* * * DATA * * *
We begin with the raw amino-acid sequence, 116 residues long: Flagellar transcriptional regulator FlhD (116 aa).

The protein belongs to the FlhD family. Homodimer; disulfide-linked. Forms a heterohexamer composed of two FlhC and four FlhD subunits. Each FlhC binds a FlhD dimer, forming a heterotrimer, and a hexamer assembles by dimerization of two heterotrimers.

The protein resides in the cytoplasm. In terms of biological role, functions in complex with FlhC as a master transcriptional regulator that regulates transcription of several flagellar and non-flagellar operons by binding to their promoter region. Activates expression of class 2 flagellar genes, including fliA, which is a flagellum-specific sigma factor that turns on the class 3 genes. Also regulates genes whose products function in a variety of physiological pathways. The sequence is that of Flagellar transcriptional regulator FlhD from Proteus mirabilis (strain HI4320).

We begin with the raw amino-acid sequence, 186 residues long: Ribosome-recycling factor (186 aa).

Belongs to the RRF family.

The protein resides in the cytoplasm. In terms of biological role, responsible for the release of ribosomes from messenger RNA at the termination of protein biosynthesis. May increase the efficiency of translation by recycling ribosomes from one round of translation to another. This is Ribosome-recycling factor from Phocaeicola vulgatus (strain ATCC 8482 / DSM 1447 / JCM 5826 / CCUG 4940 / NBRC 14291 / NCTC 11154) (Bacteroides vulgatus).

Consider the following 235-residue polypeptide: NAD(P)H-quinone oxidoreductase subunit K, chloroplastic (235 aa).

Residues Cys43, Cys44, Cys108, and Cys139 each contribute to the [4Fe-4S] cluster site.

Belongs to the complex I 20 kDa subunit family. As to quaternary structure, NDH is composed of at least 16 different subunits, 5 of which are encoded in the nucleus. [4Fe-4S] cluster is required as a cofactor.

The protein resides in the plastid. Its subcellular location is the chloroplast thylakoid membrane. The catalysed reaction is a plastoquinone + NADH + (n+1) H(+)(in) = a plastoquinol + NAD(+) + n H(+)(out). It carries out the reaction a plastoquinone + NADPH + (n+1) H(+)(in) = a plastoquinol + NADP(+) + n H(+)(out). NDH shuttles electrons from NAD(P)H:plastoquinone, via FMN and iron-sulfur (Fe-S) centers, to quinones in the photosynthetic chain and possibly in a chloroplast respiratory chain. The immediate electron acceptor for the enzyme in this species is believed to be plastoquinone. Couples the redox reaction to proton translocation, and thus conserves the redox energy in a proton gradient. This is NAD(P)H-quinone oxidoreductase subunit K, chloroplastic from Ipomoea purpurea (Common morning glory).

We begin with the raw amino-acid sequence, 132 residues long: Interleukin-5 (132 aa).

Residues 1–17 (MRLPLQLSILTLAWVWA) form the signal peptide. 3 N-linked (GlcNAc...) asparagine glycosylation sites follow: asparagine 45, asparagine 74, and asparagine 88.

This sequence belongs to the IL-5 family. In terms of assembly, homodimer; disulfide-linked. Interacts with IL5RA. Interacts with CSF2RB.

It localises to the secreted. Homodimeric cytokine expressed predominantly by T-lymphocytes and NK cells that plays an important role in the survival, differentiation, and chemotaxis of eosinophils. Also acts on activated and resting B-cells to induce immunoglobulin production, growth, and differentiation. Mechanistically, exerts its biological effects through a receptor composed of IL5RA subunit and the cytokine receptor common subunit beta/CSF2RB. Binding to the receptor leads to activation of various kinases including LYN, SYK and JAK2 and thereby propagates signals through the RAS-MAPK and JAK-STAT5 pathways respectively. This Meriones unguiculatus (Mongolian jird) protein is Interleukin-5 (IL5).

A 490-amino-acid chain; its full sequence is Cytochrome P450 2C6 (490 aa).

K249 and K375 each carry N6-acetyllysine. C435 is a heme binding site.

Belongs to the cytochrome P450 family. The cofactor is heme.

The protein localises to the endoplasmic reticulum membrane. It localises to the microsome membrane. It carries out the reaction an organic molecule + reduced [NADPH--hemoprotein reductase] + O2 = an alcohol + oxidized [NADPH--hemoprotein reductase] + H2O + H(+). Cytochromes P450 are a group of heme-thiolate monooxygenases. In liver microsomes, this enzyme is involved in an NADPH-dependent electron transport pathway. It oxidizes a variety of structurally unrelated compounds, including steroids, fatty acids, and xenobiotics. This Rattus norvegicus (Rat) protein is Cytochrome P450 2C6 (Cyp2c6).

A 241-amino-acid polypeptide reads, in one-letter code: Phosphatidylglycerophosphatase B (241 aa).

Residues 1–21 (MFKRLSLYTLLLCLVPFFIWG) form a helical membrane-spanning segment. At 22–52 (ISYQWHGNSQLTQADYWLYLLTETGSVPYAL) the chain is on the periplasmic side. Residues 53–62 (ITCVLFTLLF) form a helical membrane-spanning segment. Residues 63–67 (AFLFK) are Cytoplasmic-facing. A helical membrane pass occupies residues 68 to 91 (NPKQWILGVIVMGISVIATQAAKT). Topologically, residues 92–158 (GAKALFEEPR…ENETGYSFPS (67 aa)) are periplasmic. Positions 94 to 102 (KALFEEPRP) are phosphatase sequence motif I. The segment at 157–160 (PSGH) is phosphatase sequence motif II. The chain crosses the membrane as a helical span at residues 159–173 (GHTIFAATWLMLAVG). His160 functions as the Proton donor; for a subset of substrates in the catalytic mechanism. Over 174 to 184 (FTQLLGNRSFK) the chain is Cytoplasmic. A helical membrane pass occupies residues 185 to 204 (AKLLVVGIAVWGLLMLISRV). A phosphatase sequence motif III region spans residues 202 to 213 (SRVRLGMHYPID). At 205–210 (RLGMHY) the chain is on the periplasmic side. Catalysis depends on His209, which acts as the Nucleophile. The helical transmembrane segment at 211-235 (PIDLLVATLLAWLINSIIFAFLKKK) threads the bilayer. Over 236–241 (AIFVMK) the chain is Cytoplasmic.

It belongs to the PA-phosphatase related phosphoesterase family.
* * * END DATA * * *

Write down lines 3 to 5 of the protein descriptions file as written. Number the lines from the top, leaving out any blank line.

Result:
The protein resides in the cytoplasm. In terms of biological role, functions in complex with FlhC as a master transcriptional regulator that regulates transcription of several flagellar and non-flagellar operons by binding to their promoter region. Activates expression of class 2 flagellar genes, including fliA, which is a flagellum-specific sigma factor that turns on the class 3 genes. Also regulates genes whose products function in a variety of physiological pathways. The sequence is that of Flagellar transcriptional regulator FlhD from Proteus mirabilis (strain HI4320).

We begin with the raw amino-acid sequence, 186 residues long: Ribosome-recycling factor (186 aa).

Belongs to the RRF family.